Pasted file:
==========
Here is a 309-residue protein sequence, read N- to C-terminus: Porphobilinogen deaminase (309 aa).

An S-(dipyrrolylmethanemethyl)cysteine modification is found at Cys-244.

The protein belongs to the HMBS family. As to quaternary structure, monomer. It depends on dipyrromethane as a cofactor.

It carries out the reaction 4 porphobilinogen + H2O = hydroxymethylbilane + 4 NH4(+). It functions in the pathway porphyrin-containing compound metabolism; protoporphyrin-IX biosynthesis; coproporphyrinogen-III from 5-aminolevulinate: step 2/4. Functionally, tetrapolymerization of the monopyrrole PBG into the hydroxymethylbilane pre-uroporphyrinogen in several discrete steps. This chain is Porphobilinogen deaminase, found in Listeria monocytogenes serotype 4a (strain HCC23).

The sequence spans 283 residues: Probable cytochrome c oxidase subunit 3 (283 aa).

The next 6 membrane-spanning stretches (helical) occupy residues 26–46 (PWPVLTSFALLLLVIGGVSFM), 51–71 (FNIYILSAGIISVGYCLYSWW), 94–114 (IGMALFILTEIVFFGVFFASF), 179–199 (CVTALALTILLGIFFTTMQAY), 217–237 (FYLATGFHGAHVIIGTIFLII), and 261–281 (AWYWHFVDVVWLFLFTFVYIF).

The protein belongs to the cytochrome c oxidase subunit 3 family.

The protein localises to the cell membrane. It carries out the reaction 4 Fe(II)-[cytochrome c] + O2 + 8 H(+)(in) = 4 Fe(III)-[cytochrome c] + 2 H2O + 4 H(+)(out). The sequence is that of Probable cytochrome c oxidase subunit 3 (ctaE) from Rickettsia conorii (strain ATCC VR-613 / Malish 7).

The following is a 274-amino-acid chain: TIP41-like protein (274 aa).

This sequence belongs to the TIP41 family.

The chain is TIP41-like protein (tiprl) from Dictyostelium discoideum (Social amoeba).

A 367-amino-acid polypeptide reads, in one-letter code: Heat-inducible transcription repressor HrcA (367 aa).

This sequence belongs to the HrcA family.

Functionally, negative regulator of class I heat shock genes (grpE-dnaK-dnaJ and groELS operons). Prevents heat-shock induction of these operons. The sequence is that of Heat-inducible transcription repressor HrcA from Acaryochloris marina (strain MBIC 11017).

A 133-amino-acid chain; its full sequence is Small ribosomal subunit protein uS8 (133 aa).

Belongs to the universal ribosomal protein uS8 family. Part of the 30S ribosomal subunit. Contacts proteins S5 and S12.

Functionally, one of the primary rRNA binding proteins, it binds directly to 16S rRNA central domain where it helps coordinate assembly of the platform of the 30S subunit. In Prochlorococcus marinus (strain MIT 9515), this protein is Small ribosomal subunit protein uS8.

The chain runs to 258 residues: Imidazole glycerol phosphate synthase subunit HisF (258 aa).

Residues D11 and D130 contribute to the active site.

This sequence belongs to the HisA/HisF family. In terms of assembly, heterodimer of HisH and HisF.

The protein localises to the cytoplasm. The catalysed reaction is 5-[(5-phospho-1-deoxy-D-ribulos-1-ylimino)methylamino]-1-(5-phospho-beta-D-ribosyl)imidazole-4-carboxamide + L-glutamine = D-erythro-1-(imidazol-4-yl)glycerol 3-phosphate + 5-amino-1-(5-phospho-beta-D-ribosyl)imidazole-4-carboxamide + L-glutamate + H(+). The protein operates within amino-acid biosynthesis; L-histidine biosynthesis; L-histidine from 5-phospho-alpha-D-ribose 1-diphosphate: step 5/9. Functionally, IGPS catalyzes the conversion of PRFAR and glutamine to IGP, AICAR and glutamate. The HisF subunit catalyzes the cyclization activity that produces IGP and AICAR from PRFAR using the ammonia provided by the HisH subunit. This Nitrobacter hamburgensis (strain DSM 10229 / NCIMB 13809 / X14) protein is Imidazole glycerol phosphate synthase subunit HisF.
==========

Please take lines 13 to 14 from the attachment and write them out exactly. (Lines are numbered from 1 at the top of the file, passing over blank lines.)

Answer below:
This sequence belongs to the HrcA family.

Functionally, negative regulator of class I heat shock genes (grpE-dnaK-dnaJ and groELS operons). Prevents heat-shock induction of these operons. The sequence is that of Heat-inducible transcription repressor HrcA from Acaryochloris marina (strain MBIC 11017).